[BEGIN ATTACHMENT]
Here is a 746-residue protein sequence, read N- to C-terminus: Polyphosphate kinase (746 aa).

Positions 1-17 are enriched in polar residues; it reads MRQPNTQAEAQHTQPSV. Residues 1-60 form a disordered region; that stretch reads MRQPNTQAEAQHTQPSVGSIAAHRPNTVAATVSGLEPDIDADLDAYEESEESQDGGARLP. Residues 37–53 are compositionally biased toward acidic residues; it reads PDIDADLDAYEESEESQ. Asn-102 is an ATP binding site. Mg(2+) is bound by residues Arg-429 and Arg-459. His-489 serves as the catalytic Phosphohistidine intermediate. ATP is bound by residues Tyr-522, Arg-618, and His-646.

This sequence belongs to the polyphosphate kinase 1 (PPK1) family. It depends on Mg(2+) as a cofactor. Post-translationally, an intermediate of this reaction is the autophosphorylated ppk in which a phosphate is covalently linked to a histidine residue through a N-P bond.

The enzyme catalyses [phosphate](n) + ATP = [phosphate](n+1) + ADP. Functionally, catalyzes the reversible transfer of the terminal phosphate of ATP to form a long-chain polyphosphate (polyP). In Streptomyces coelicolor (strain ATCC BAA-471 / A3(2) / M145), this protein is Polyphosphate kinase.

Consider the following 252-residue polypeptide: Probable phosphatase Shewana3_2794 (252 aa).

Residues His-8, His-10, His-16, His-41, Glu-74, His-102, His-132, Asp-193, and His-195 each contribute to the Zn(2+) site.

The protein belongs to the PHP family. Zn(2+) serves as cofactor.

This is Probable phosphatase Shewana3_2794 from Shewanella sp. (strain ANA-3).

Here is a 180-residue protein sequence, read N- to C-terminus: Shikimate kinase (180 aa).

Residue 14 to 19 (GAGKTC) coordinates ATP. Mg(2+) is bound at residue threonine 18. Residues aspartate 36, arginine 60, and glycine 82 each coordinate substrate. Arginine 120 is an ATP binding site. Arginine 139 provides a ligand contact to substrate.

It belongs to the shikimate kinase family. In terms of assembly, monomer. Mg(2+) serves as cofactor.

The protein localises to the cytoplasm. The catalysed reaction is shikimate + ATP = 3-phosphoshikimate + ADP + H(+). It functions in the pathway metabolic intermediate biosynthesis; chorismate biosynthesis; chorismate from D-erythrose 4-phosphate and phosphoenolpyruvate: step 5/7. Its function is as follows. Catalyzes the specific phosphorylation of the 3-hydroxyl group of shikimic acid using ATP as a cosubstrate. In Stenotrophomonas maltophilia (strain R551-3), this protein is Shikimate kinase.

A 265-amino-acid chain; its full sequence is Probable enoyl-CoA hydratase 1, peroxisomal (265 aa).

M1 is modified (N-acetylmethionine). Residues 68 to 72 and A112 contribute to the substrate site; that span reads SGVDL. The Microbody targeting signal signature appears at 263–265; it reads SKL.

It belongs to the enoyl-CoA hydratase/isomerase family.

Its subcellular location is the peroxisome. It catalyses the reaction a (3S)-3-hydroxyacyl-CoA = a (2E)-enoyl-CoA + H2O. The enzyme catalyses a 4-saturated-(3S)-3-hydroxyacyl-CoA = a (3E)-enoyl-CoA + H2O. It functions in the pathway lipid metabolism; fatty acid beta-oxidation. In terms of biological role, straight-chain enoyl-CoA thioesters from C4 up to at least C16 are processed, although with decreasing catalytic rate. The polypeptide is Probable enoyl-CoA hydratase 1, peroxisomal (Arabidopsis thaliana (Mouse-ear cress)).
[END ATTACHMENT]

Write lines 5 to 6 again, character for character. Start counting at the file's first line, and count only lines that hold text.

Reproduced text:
Consider the following 252-residue polypeptide: Probable phosphatase Shewana3_2794 (252 aa).

Residues His-8, His-10, His-16, His-41, Glu-74, His-102, His-132, Asp-193, and His-195 each contribute to the Zn(2+) site.